In some applications like the vented flares at oil production pads or refineries, an agency approval rating of Class I, Division 2 must be certified for the equipment measuring the flow rate as the presence of combustible and flammable gases are present in the area. The approval should not rely on an enclosure-only classification, but rather the entire flow meter.
Keep in mind that the mounting requirements of some flow meter technologies require long straight runs of pipe with ideal flow profiles and no obstructions in the path of the flowing media. Many of these oil production pad sites have limited space, so long runs are not feasible. These restrictions can eliminate the use of many technologies and leave the availability for thermal mass flow meter technology even more. Always remember when looking at possible flow technology for this gas measurement that the size opening of your pipe may require that same size spool piece of a flow meter, which can be quite expensive in upfront cost and it may take a bit of extra mounting support to accommodate such a flow meter installation.
For these flow measurements on flare gas systems, the flare gas is typically a surplus gas or vapor which is typically burned through a gas flare, or more often known as a flare stack. Flare stacks and bio-gas venting is the process of burning away the combustible gas or flare gas. A production gas flare is a combustion stack used to burn off excess C1 through C6 hydrocarbons that cannot be processed. These unprocessed hydrocarbons must be burned off from a safety standpoint as excess long chain carbon molecules can pose a high risk of combustion in the atmosphere.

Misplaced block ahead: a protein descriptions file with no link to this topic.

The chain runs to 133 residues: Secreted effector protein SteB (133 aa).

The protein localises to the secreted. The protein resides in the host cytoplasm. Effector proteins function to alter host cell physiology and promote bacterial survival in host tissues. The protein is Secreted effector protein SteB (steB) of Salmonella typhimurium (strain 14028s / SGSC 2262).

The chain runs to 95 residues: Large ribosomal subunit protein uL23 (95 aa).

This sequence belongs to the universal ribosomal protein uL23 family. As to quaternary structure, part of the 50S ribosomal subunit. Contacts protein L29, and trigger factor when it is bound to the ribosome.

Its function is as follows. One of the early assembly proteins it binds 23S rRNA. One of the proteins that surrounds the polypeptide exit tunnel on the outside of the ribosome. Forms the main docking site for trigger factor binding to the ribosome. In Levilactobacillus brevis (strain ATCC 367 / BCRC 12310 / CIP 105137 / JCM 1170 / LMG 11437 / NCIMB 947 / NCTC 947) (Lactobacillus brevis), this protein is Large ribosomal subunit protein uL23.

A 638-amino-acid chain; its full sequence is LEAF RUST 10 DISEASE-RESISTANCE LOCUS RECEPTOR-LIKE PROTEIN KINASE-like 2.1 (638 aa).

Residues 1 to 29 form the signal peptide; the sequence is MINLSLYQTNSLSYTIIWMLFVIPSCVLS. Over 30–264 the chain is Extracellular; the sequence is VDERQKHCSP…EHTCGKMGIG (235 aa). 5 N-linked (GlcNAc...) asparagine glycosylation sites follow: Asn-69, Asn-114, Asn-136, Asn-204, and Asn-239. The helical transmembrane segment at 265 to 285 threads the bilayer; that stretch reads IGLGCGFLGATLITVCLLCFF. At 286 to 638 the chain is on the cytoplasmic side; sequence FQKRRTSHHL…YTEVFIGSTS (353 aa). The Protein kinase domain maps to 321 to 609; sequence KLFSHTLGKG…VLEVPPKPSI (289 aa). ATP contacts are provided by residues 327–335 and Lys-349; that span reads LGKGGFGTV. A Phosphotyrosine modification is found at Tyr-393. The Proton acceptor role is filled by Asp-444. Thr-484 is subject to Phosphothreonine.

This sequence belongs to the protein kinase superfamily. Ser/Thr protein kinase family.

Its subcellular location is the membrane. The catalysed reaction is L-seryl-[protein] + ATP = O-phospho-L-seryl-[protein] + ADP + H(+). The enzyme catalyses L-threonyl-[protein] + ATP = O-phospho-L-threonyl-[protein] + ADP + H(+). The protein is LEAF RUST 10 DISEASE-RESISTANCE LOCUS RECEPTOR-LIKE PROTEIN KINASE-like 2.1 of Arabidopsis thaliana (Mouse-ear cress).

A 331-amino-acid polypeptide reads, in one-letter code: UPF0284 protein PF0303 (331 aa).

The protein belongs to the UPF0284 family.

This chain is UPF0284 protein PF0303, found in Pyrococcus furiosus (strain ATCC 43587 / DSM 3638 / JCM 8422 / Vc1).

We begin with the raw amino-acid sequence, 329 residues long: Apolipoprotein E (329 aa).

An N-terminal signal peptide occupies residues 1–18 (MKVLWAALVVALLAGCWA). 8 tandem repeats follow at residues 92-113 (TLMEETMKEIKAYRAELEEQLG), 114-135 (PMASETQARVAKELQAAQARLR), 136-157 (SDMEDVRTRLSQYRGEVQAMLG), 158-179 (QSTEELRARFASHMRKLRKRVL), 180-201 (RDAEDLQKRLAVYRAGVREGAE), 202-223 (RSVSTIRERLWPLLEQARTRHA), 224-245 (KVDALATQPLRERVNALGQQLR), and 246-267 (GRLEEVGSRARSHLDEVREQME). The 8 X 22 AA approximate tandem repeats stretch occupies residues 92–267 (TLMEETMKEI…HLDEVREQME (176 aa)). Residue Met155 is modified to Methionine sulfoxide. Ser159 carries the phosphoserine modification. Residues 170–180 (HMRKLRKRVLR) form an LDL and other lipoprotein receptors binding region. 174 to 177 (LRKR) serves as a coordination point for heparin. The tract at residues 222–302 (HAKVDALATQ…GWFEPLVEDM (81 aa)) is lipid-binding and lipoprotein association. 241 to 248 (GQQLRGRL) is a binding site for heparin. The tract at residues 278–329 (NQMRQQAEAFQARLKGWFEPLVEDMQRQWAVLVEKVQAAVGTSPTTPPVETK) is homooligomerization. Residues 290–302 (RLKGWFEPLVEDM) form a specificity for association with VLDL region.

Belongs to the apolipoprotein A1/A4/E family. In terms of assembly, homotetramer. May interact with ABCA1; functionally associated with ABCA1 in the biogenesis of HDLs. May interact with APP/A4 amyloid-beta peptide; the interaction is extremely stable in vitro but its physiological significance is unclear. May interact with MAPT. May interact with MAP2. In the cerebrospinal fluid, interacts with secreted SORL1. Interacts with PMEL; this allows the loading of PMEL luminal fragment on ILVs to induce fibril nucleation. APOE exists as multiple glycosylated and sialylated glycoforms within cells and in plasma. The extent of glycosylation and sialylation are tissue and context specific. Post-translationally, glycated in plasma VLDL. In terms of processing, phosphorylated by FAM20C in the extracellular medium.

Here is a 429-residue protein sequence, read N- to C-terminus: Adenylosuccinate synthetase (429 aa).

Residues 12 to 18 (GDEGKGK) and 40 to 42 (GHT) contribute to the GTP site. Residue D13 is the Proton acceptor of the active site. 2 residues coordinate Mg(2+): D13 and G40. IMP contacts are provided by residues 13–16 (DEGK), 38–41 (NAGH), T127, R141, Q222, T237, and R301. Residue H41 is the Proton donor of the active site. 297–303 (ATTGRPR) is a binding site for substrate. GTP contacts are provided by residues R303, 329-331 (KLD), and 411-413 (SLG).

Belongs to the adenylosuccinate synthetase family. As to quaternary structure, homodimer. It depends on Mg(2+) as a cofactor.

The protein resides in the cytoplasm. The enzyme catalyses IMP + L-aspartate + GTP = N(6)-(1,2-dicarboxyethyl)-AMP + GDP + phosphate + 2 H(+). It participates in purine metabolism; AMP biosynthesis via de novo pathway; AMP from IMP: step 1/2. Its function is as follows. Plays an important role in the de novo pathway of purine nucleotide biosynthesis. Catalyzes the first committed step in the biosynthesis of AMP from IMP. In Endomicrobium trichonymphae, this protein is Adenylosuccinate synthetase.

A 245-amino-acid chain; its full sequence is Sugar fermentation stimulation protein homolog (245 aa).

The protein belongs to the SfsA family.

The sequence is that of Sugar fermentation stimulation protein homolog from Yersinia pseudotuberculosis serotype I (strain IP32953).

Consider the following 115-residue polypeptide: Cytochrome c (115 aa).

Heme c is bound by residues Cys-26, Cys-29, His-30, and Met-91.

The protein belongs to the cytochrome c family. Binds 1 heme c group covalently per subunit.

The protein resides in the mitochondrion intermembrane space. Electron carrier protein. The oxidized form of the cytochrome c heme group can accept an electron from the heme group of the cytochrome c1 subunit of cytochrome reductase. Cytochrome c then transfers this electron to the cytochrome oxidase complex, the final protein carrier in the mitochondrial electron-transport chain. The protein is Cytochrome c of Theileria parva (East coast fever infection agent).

Historically, the process of vented flaring has been to burn off excess combustible gases which relieves high pressure building within a flare system. Going back to years when emissions venting was not a concern by the environmental regulatory agencies, it was common practice and widely accepted to perform vent flaring of gases into the atmosphere. Now with the proven studies being done and the indication that gaseous emissions into the air that we breathe is linked to dangerous health risks and attributed to changes in global warming, the EPA has cracked down and mandatory monitoring and reporting of these fugitive emissions must be done now. It is interesting to note that many companies are recycling their waste gases and capturing it for a renewable energy source instead of just destroying it with burning. Recycling of the waste gases has become a preferred method to adherence to EPA mandates, and it brings the world to a closer and better air space. Additionally, this recycling practice greatly reduces the carbon dioxide footprint and it benefits the energy source for those companies.